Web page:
We may be high cost terms in producing every good required by the world market. But we still need to exchange our domestic products to obtain foreign goods. The money illusion tends to blind people to this underlying requirement. Exports must pay for imports. But it is difficult to increase domestic production for exports. So we have to limit our desire for imported goods if we cannot produce exports to pay for them. We are today in an unusual situation which permits us to ignore this fundamental necessity because of the large volume of foreign currency remittances sent by our countrymen who labor abroad. But is it prudent to depend on it for the foreseeable future, since these countries ability to import depend on their surplus foreign currency earnings from oil. But economics has always demonstrated that where there are unusual profits possible, there will be alternative sources discovered or developed to take advantage of the surplus profits accruing only to a few suppliers. But these discoveries or inventions of alternatives may take time and are often fortuitous. So the need to limit imports to the capacity to pay for them through exports exists.  

 But the argument is really against the use of direct controls on imports such as the imposition of outright bans or limiting the imports through licenses limiting them to the aggregate value of licenses rather than to the limiting of imports itself.   Economists stress the need for controls of such imports through the use of market incentives and market forces. Since the quantum of imports is sensitive to the value of the exchange rate vis-a-vis the foreign currency expended, the usual way to reduce imports is through the resort to depreciation of the exchange rate so that more domestic currency is required to purchase the same value of foreign currency.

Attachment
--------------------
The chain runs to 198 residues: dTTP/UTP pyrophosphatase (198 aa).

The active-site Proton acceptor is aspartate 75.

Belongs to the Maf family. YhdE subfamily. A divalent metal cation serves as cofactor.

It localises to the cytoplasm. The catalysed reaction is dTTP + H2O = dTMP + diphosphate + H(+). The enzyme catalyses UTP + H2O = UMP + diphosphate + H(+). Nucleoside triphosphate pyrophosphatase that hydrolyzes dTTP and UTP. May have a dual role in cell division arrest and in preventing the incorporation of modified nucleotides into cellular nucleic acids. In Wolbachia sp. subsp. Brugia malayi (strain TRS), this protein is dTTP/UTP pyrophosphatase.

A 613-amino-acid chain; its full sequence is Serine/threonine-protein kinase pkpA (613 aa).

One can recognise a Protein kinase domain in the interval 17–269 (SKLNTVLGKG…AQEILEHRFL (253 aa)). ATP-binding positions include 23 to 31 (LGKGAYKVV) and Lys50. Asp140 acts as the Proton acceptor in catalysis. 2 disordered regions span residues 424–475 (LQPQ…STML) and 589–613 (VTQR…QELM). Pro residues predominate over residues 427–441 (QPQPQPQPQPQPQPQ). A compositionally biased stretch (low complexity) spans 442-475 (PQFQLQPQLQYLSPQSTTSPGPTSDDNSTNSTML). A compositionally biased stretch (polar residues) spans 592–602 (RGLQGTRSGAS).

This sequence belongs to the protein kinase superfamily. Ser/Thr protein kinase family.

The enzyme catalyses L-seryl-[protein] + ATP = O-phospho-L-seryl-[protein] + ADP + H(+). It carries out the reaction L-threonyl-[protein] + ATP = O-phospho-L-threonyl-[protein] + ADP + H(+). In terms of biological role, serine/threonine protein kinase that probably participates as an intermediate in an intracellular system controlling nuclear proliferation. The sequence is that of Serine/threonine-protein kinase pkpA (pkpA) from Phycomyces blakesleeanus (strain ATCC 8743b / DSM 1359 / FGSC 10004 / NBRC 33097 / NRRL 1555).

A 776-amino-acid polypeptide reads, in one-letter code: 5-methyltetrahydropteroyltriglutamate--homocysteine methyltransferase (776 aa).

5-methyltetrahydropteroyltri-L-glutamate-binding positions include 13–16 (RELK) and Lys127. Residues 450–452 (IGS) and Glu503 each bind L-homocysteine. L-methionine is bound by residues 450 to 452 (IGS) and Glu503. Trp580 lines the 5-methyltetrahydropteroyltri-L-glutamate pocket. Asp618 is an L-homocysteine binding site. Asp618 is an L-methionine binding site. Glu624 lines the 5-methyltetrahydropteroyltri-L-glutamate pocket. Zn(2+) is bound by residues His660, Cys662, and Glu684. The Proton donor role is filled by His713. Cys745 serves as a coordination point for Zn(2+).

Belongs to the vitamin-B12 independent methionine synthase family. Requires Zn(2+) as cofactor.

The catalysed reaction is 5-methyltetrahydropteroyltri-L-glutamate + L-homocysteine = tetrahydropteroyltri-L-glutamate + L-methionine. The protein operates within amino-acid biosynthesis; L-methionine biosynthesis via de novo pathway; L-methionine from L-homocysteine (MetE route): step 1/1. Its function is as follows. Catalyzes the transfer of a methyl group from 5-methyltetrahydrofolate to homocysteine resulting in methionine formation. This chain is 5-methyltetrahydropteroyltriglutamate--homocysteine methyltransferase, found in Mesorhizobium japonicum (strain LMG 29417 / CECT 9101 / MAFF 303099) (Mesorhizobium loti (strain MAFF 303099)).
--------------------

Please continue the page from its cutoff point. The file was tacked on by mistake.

But our policy makers failed to realize that depreciation of the rupee does not work unless the Aggregate Demand is limited to the Aggregate Supply which required the absence of budget deficits funded by money creation (borrowing from the banking system instead of from the people). In short, depreciation of the currency does not achieve its intended favorable results unless deficit budgeting funded from money creation is also eliminated.  Therefore depreciation of the exchange rate works only where deficit budgeting funded by money creation is ruled out. But our successive governments, unless they are under IMF control, do not observe this necessary condition of elimination of deficit budgets funded through money creation instead of from borrowings from the savings of the people.